Call on Suhakam to release an annual report on the state of the Malaysian press on every World Press Freedom Day as an important strategy to remove Malaysia from the world’s black list of countries with the  worst press freedom record

2003 World Press Freedom Day celebration
by Lim Kit Siang

(Penang,  Saturday): Deputy Information Minister, Datuk  Zainuddin Maidin declared yesterday  that media freedom issues have become irrelevant after their Western proponents allegedly abandoned these values in the Iraq war coverage.  

Delivering a keynote address  at a National Union of Journalist forum, Zainuddin said World Press Freedom Day instead marks the end of media freedom at the hands of its strongest supporters, particularly the British and Americans.

He said: "I am a cynic of press freedom values. The death of press freedom (has been) at the hands of the people who promote it. CNN and BBC have violated press freedom values which they promote."

Malaysiakini, in its report yesterday of Zainuddin’s speech, said:

“The deputy minister opined that the experiences of neighbouring countries have shown that media freedom is impractical in reality.

“’In Indonesia, after Suharto, they said they will uphold principles of press freedom. But do you believe in this rhetoric? Do you believe that a country whose people can be bribed by a packet of food to demonstrate in the streets can (practise press freedom responsibly)?’  he questioned.

“Zainuddin, a proponent of Asian values concept, was equally scathing of Southeast Asian journalists who had called for governments in the region to abide by universal human rights values.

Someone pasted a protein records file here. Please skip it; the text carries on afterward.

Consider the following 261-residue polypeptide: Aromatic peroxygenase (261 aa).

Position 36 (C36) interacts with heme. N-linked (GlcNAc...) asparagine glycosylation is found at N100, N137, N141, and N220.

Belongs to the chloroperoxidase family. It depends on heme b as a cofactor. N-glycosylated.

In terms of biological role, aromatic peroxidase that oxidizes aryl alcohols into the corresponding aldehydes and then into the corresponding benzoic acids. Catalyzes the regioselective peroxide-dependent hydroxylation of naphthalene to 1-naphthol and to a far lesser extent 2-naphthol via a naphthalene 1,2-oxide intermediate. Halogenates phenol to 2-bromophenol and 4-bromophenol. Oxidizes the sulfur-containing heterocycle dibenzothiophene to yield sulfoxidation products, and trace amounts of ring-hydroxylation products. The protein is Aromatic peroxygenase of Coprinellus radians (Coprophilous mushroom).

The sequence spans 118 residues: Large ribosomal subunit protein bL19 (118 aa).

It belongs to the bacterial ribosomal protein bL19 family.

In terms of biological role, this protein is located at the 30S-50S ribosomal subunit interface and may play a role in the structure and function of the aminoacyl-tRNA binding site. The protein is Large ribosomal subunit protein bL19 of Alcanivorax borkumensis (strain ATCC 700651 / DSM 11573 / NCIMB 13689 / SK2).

“’We (Malaysians) have to establish our own press freedom concepts and values. It has been proven that we have the ability to be stable, to suppress extremism through guided press freedom,’ he said.

“In addition, Zainuddin was resentful of journalists from other Southeast Asian countries who had spoken o­n media freedom and human rights issues in Malaysia.

“’The Indonesians and Filipinos don’t even have enough to fill their stomachs. Who are they to lecture us o­n press freedom? We are more qualified because we have full stomachs,’ he asserted.”

Zainuddin has made  the most ill-informed, illogical, conceited and insufferable speech by any Minister or Deputy Minister in the 46-year history of the nation.  It is also most sinister and  dangerous.

Let me explain why.

Firstly, he accused the Americans and the British as the strongest supporters of the World Press Freedom Day (WPFD)  on May 3 every year, implying that WPFD is part of the American conspiracy to impose a new colonialism on the rest of the world.

Zainuddin is uninformed and wrong.  The WPFD was the initiative of UNESCO after its  historic 1991  conference in Windhoek, Namibia on Promoting an Independent and Pluralistic African Press, resulting in the  Windhoek Declaration and the United Nations decision  in 1993 to celebrate World Press Freedom Day on its anniversary.

Zainuddin may not know that the United States was not a member of the UNESCO in the crucial first decade of the Windhoek Declaration, as the United States quit UNESCO in 1984, accusing it of grave anti-American and anti-Western biases, as well as waste and inefficiency, nepotism and corruption.  Britain followed  the United States out a year later.  The withdrawal of US and UK resulted in UNESCO losing 30 per cent of its budget.